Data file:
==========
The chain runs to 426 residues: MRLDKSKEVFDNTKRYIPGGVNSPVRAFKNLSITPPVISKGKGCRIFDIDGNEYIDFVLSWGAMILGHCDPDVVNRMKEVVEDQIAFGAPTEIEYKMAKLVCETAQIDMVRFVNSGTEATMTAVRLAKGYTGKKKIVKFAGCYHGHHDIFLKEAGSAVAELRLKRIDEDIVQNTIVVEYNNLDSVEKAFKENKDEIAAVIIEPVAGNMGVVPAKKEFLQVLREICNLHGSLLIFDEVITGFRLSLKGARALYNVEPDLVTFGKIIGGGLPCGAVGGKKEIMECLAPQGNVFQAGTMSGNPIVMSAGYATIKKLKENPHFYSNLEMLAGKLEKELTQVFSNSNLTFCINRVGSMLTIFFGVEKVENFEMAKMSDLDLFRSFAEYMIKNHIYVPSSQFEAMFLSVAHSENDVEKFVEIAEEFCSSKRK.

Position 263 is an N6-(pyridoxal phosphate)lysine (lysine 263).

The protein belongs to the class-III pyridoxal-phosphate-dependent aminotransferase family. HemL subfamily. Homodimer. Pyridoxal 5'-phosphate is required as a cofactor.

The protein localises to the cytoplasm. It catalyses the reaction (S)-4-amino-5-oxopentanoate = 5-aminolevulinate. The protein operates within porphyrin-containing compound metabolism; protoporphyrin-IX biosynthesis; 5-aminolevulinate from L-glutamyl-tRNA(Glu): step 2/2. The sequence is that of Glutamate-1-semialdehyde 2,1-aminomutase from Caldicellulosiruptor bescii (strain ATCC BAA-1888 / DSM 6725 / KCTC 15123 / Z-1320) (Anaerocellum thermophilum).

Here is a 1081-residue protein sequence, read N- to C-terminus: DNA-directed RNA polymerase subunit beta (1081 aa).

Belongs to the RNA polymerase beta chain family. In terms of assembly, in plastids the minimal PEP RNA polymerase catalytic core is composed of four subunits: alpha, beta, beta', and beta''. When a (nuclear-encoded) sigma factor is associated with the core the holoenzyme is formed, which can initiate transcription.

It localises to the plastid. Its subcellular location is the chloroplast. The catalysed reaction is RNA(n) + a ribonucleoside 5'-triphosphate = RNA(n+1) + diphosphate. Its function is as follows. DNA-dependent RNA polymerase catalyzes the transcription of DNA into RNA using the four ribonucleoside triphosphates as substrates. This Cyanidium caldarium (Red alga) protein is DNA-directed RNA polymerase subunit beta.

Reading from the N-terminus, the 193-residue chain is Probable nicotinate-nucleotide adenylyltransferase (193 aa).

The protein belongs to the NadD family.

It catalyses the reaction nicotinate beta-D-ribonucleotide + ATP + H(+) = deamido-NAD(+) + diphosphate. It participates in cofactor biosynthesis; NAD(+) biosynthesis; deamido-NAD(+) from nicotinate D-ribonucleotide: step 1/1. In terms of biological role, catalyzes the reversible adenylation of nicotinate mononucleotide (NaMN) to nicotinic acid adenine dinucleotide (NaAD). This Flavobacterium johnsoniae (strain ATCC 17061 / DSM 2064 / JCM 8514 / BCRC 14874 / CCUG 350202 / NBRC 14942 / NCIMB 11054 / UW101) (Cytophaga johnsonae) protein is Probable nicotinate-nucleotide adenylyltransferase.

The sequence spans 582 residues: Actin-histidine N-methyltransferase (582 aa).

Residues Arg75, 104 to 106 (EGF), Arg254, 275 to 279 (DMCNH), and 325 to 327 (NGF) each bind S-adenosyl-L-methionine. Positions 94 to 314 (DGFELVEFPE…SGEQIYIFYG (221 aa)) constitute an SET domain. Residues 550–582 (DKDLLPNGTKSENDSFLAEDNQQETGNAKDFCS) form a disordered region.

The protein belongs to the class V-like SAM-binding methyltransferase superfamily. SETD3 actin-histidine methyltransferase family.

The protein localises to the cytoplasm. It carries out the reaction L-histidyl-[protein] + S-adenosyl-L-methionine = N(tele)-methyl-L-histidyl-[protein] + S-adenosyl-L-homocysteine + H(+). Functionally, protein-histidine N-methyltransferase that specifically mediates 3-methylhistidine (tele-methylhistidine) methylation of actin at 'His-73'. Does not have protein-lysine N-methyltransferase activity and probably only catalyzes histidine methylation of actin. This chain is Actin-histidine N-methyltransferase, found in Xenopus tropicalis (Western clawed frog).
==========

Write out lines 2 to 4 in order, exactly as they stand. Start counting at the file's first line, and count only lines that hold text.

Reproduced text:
Position 263 is an N6-(pyridoxal phosphate)lysine (lysine 263).

The protein belongs to the class-III pyridoxal-phosphate-dependent aminotransferase family. HemL subfamily. Homodimer. Pyridoxal 5'-phosphate is required as a cofactor.

The protein localises to the cytoplasm. It catalyses the reaction (S)-4-amino-5-oxopentanoate = 5-aminolevulinate. The protein operates within porphyrin-containing compound metabolism; protoporphyrin-IX biosynthesis; 5-aminolevulinate from L-glutamyl-tRNA(Glu): step 2/2. The sequence is that of Glutamate-1-semialdehyde 2,1-aminomutase from Caldicellulosiruptor bescii (strain ATCC BAA-1888 / DSM 6725 / KCTC 15123 / Z-1320) (Anaerocellum thermophilum).